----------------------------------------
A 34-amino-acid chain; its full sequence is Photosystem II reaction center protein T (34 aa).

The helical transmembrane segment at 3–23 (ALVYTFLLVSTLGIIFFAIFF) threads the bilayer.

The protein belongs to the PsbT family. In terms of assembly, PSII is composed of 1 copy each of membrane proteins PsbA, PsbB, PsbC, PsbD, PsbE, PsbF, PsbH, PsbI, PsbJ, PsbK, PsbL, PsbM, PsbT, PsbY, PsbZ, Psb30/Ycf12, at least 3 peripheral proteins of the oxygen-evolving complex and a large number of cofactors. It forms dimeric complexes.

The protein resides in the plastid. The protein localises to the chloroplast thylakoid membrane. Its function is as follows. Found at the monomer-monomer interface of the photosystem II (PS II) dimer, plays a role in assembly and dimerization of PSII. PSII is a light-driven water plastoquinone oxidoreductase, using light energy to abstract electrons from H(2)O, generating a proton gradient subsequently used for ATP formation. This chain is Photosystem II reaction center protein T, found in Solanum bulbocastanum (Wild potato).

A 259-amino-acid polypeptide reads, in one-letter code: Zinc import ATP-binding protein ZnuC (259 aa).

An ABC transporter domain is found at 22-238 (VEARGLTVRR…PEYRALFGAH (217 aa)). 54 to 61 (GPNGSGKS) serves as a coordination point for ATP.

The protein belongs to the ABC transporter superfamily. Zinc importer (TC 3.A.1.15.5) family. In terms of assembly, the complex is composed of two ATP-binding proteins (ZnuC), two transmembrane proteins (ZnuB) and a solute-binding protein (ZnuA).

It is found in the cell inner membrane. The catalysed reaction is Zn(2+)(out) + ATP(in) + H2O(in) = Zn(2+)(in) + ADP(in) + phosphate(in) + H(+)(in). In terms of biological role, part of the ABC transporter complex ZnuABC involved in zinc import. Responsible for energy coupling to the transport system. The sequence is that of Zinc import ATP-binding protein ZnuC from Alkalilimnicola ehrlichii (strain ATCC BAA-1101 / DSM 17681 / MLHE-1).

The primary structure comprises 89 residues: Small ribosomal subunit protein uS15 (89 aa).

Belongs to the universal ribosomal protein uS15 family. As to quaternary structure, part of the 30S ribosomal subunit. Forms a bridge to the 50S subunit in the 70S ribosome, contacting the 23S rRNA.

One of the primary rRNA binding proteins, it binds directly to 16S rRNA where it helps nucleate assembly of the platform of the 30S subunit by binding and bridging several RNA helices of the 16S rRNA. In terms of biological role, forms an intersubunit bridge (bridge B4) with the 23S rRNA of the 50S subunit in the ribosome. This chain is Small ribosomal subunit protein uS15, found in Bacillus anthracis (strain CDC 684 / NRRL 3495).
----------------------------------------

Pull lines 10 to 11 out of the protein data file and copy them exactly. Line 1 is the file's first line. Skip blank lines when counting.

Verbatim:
Belongs to the universal ribosomal protein uS15 family. As to quaternary structure, part of the 30S ribosomal subunit. Forms a bridge to the 50S subunit in the 70S ribosome, contacting the 23S rRNA.

One of the primary rRNA binding proteins, it binds directly to 16S rRNA where it helps nucleate assembly of the platform of the 30S subunit by binding and bridging several RNA helices of the 16S rRNA. In terms of biological role, forms an intersubunit bridge (bridge B4) with the 23S rRNA of the 50S subunit in the ribosome. This chain is Small ribosomal subunit protein uS15, found in Bacillus anthracis (strain CDC 684 / NRRL 3495).